Dracula Untold Reviewwhen I wrote about the superhero movie bubble possibly bursting soon, I had no idea just how much of an impact the subgenre has had on the cinematic market.
"Dracula Untold" blends history, gothic horror and superhero genres into one bombastic movie. It has also been no secret for past few months that Universal is planning to create a Universal Monsters franchise, in the same vein of what Marvel is doing and what DC is going to do with their respected superheroes. If "Dracula Untold" is any indicator, this Universal Monsters shared universe is a horrid miscalculation and should be corrected immediately. Sometimes, what works for one or two companies doesn't really work for every company. It seems that Universal may learn that the hard way.
Let's back up a little bit though. As I watched this film unfold, I was kind of taken aback. I was actually shocked how much I was intrigued by the start of it. I liked that Luke Evans was playing a fictional version of Vlad III Dracula, also known as Vlad the Impaler. This is the man who Bram Stoker based his famous vampire on. Vlad III was charged with keeping Christianity a free-willing and faithful practice in Eastern Europe and that meant doing battle against the Ottoman Empire. Yes, Vlad had a knack for impaling his enemies as well, which how he became the famous candidate for our famous vampire friend. History has been put parallel with fictional stories before, I have seen great examples (X-Men: First Class), I have seen crazy examples (Abraham Lincoln: Vampire Hunter) and I have seen horrible examples (Robin Hood, 2010).
I was amazed in the first half of "Dracula: Untold." I was amazed just by how charming Luke Evans is becoming as an actor. I was amazed by how I was drawn into the story of a man protecting his kingdom from the rising Sultan of Turkey. I was amazed by the grotesque weirdness of the beings (the leader is played by Charles Dance from "Game of Thrones!") Luke Evan's Vlad finds in a cave, the very beings who transform him into a vampire. I loved Dominic Cooper's portrayal of Mehmed II, who challenges Vlad for his kingdom. Cooper seems to really relish the times when he plays a villain, just check out "The Devil's Double" if you disbelieve. There is some cool atmosphere and cool costumes in the first half. I sat there waiting for a reason to hate this movie on the level that so many other critics have.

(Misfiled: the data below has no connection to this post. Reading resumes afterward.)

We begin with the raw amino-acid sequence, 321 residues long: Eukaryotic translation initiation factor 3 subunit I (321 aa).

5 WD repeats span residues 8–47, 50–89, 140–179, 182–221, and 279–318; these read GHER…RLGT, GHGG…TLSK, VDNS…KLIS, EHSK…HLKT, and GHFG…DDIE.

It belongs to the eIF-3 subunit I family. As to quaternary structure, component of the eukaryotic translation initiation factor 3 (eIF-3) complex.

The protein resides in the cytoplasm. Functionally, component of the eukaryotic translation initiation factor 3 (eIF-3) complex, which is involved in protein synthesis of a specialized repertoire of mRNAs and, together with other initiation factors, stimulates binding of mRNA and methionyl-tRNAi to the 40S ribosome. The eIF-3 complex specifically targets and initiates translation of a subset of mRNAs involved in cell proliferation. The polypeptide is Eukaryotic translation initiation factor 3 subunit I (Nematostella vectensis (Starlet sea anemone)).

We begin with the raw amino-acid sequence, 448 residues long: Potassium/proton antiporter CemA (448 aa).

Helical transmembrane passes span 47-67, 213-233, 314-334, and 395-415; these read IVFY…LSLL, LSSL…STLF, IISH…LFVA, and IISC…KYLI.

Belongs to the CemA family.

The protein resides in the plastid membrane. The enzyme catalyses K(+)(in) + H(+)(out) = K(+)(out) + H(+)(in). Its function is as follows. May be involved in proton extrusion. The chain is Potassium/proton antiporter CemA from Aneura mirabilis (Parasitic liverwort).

Then it hit me, around the time Vlad leaves the cave. Dracula's apparent unknown origin is that he became a superhero in the vein of "Underworld" in order to protect his kingdom from an invading force. The entire movie plays like a big superhero movie. It features a shameless rip-off of showing us a struggle, showing us how an ordinary man obtains extraordinary powers, and then the big, epic finish. The film follows every superhero cliché in the book, and it uses just about every visual cliché in the book (the film begins with a nice battle in slow motion.) Despite the good start, good performances and great energy, my appetite for this entry quickly waned as I realized the inevitable.
I was also quite shocked by just how xenophobic the film really was. I understand that Vlad the Impaler fought off the Ottoman Empire, which mainly consisted of Turks. I understand that the Turks are the villains in this film simply based on history. I get all of that. I just don't understand the need create such overdone features on the bad guys, it felt like I was watching a new-age minstrel show during some parts. Add in some over-stylized battle scenes, and it feels like Universal really overstepped some boundaries here.
It is hard when you feel like a movie will fail, then it shows you a glimmer of hope, only to let you down again. This is exactly what I got with "Dracula: Untold." While Universal brings back some of the great mood and gothic atmosphere that made Dracula great, it also shoehorns in an unwanted history lesson while also creating a bigoted "Underworld meets Van Helsing" movie. It was something I felt very sad about.
FINAL GRADE: D